With September usually comes the sense of new beginnings-back to school, back to sports, and for many-time to tie the knot! While it can be daunting to plan a wedding, it is important to keep in mind what your long-term priorities are. Do you want to make sure that you will be financially sound? Are you reviewing your benefits during open enrollment? Part of that process (if you are getting married) should be to draft a pre-nuptial agreement. Many couples even opt for a post-nuptial agreement and often consider that during the time in which they renew their benefits with work.
First-what can a pre-nuptial agreement do? It can help to protect your assets if you should divorce your spouse and, it can help protect your steam of income if you can eliminate the concern for alimony payments. What can’t a pre-nup do? It cannot protect your estate. You will still need an estate plan. It also cannot provide for custody arrangements if you have children-that is a bridge you would need to cross if and when you get to it.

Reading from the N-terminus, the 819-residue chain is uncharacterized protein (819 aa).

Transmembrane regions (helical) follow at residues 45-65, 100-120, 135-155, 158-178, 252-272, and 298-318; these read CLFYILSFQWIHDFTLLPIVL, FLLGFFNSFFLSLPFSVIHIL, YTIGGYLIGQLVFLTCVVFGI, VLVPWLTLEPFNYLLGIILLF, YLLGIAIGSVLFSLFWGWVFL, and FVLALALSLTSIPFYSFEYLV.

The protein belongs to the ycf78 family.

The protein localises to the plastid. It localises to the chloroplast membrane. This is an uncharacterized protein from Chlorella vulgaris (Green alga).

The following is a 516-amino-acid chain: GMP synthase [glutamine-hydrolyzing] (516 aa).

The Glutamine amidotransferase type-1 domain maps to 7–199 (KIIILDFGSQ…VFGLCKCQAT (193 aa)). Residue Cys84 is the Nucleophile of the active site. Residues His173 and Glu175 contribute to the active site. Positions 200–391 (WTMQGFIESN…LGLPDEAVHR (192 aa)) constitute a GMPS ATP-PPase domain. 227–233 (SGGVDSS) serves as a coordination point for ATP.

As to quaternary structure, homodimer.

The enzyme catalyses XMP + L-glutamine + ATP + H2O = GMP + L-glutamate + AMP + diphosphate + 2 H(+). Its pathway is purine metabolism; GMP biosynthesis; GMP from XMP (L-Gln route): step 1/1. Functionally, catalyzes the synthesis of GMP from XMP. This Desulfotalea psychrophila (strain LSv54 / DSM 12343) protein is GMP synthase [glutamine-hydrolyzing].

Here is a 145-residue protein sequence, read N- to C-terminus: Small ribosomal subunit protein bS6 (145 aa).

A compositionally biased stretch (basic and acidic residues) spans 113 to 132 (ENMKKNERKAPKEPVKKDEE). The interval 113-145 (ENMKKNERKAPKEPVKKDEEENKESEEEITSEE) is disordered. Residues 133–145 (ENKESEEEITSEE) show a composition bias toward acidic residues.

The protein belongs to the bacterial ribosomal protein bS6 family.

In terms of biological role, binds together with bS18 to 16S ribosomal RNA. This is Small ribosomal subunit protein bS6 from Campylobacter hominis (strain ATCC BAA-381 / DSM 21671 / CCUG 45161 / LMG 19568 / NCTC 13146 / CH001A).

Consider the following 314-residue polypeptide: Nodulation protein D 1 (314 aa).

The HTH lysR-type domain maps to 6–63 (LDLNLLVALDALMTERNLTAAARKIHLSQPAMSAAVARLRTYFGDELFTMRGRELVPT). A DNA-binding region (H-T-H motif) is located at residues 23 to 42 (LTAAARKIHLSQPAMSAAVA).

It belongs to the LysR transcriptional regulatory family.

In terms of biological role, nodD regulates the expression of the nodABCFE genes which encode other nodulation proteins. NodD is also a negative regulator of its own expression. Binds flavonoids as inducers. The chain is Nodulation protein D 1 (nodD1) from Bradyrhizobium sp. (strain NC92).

Second-what can a post-nuptial agreement do? It can also help to protect your assets if you should divorce your spouse. Post-up agreements are commonly used when a party individually buys a property during the marriage that they want to remain solely theirs. What can’t a post-nup do? It cannot be retroactive to the date of your marriage.
If you are concerned about protecting your assets in the future, you should consult with an attorney and see if a pre-nup, or a post-nup, makes sense for you. There is often still a negative connotation with pre-nups, but it is important for both parties to realize that they would be mutually protected, as a pre-nup could actually be considered invalid if it was too “one-sided.”
Ever argue with a woman? Let Wolf & Shore Law Group go to work for you and help protect your future. Click here, call us at 203.745.315, or email us at email@example.com.